I heard Lord Lawson of Blaby last night, speaking on the ‘Outcome of the European Union Referendum’. I was very struck by the similarity of the language he used to language used by David Maxwell-Fyfe at the time of the genesis of the European Convention on Human Rights in 1950. (David Maxwell-Fyfe was the U.K.’s Deputy Chief Prosecutor at Nuremberg, and a key negotiator in the Council of Europe after the Second World War, and spoke for the U.K. at the signing ceremony). I wondered whether Lord Lawson was aware of the similarity of language and was deliberately evoking it; but what struck me equally forcefully was how the contexts were almost polar opposites. Continue reading Brexit and Beacons→
“The people have spoken, and their wishes must be respected.” We have been hearing a lot of this recently, and not only from the majority who want to see what they voted for realised. There seems to be a broad acceptance of the proposition by the minority also.
I do not want to question democracy itself – as Churchill once famously observed,
No one pretends that democracy is perfect or all-wise. Indeed it has been said that democracy is the worst form of Government except for all those other forms that have been tried from time to time.…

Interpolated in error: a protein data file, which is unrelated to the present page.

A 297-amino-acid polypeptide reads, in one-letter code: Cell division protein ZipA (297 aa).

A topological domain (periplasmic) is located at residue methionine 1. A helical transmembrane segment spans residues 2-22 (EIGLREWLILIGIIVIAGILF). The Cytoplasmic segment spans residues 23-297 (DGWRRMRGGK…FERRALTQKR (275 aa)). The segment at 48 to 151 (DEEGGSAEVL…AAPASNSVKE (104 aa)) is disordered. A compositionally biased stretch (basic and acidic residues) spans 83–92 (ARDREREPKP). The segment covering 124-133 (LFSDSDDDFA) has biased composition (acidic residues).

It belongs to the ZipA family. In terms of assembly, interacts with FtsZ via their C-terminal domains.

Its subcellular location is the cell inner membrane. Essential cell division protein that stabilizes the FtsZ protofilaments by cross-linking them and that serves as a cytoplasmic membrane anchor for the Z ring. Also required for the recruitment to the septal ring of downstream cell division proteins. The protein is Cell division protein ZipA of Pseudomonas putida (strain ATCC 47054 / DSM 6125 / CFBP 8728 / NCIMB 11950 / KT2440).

But I do want to cast the spotlight on this curious understanding of what democracy means: that a bare majority of those voted on a particular day must prevail in the argument.
As an understanding of democracy, I think this is both reductive and insular. Reductive, because it is just not as simple as that in a modern social democracy. Insular, because it is not like that in many other modern social democracies. Somehow, it seems that winners and losers alike have caught onto a notion that the bare majority of those who voted on a particular day must prevail; seemingly unaware of the counter-arguments that regularly prevail elsewhere. Continue reading Brexit and the misunderstanding of Democracy→
Imagine a sea-voyage on which all who are travelling feel entitled to claim the helm. Though the captain is a good navigator, he isn’t good at convincing the others that he is, and those who shout the loudest and make the most confident claims, though they know nothing of the skills of navigation, will get a go… Jonathan Wolff in his Introduction to Political Philosophy summarizes Plato’s argument like this: Ruling is a skill, like medicine or navigation. It is rational to leave the exercise of skills to experts. In a democracy, however, the people rule, and the people are not experts…
The reference to experts may make people both nervous and critical. Siegel and Kotkin write with concern about the “clerisy”, an elite comprising academia, the prestige press, and leaders in IT, finance and culture, assuming a superior position and holding the population in contempt. They paint the idea of rule by experts as unattractive, and of course anti-democratic, though this seems to be the position Plato would favour.